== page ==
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Products for grant FEL-257163-18

FEL-257163-18
Buffalo Dancer: The Biography of a 19th-Century Print by Karl Bodmer
Kristine Ronan,

Grant details: https://securegrants.neh.gov/publicquery/main.aspx?f=1&gn=FEL-257163-18

“The Five Village Alliance and Numak'aki Buffalo Robes, 1781–1837” (Conference Paper/Presentation)
Title: “The Five Village Alliance and Numak'aki Buffalo Robes, 1781–1837”
Author: Kristine K. Ronan
Abstract: This paper presents my findings regarding Numak'aki [Mandan, now Nu'eta] painted buffalo robes from the Five Village Alliance period (1781–1837) along the Upper Missouri River. Closely looking at materials and designs, a pattern emerges that suggests these robes bore cosmological imagery that was then overlaid with political meanings during the Five Village Alliance, a political and military agreement between five earthlodge villages of Numak'aki and neighboring Minitari [Hidatsa] peoples that emerged after the smallpox epidemic of 1781. Utilizing ka-ka (elder) interviews from the 1830s and 1910s as well as historical Nu'eta language, this paper advocates for a “local art history” (Fred Myers, Painting Culture) that seeks to understand historical Native-made objects through the terms and beliefs of a specific local community. In contrast to the dominant iconographic methods of Native art history, where a symbol has a singular interpretation and political possibilities have been ignored, this paper analyzes these robes as creative material records that bear the marks of specific Native historical experience and practice. Created during a period of massive historical change and survival pressures, Numak'aki robes potentially visualized the political and social creativity, flexibility, and adaptation that underwrote Native survivance and the Alliance itself.
Date: 05/17/2018
Conference Name: NAISA Annual Conference 2018

"Painting Print: N. C. Wyeth's Illustrations for The Last of the Mohicans (1919)" (Book Section)
Title: "Painting Print: N. C. Wyeth's Illustrations for The Last of the Mohicans (1919)"
Author: Kristine K. Ronan
Editor: Jessica May and Christine B. Podmaniczky
Abstract: This exhibition catalog contribution uses the endpaper illustration for The Last of the Mohicans as a starting point for an examination of N. C. Wyeth’s depictions of Native Americans. Viewing the work within the context of contemporaries such as Frederic Remington, George de Forest Brush, and E. I. Couse, this essay considers how print media played a role in authenticating a generalized Native culture for American audiences, far removed from the material and social realities of Native communities.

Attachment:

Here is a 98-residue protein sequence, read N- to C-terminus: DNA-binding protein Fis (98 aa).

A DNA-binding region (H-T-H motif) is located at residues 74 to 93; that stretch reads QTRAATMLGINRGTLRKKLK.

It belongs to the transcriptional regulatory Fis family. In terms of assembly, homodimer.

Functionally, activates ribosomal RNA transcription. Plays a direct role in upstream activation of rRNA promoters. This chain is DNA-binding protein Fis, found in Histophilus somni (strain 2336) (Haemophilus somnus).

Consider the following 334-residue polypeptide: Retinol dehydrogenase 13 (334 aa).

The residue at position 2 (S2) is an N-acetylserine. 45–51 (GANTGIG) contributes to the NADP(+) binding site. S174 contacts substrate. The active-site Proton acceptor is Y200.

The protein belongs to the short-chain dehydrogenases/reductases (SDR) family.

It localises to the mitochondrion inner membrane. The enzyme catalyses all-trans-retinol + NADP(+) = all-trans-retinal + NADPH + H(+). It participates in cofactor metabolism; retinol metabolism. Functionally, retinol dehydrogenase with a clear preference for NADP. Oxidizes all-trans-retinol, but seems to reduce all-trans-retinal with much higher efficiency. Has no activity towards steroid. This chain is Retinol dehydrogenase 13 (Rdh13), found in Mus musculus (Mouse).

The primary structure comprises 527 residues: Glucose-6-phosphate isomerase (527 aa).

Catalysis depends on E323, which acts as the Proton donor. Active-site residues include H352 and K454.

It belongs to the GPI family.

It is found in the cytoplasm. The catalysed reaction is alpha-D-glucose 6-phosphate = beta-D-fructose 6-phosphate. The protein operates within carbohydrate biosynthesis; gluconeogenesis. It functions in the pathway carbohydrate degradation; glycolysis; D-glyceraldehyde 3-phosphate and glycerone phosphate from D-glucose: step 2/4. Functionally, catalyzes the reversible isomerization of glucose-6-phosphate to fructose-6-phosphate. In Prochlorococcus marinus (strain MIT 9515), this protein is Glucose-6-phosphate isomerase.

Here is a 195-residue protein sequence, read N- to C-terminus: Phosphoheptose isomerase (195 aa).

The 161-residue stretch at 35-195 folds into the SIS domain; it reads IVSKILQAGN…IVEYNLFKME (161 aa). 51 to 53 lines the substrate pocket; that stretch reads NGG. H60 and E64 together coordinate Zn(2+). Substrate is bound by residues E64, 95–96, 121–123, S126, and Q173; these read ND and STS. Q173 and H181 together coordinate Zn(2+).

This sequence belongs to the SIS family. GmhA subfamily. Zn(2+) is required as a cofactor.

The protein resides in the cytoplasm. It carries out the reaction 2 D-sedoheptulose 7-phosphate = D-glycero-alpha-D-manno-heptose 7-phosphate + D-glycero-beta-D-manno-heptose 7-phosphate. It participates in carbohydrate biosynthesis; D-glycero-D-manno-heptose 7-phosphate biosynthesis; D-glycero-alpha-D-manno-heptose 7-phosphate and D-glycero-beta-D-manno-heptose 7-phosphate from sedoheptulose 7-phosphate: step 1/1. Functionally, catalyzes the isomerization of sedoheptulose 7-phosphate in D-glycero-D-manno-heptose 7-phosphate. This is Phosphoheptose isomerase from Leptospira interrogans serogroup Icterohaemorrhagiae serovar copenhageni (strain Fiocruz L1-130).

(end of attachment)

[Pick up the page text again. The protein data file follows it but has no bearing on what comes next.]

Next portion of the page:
Year: 2019
Primary URL: http://www.worldcat.org/oclc/1055263692
Primary URL Description: WorldCat
Secondary URL: https://yalebooks.yale.edu/book/9780300243680/n-c-wyeth
Secondary URL Description: Yale University Press
Publisher: Yale University Press
Book Title: N. C. Wyeth: New Perspectives
ISBN: 9780300243680

"On the Perils of Being Folk in the Age of Pop" (Public Lecture or Presentation)
Title: "On the Perils of Being Folk in the Age of Pop"
Abstract: This talk develops the notion of "undisciplining," or the refusal to order or resolve art through the tools of art history (based on the work of Darby English), in relation to largely marginalized artists of color from the 1960s.
Author: Kristine K. Ronan
Date: 02/28/2019
Location: LACMA

"Writing Native/American Art History: A Foray into Undisciplining" (Public Lecture or Presentation)
Title: "Writing Native/American Art History: A Foray into Undisciplining"
Abstract: This talk tackles the problematics of writing Native American art history as an intellectual discipline, through the work of Luseino artist Fritz Scholder.
Author: Kristine K. Ronan
Date: 03/07/2019
Location: The Clark Art Institute, Williamstown, MA

"Pop Goes the Archive: Revisiting Fritz Scholder's Indian Kitsch (1979)" (Public Lecture or Presentation)
Title: "Pop Goes the Archive: Revisiting Fritz Scholder's Indian Kitsch (1979)"
Abstract: This talk explores the 1979 Indian Kitsch photo essay of Luseino artist Fritz Scholder, arguing that the project must be understood within the long continuum of Native portraiture across the nineteenth and twentieth centuries.
Author: Kristine K. Ronan
Date: 03/21/2019
Location: University of Georgia Museum of Art, Athens, GA


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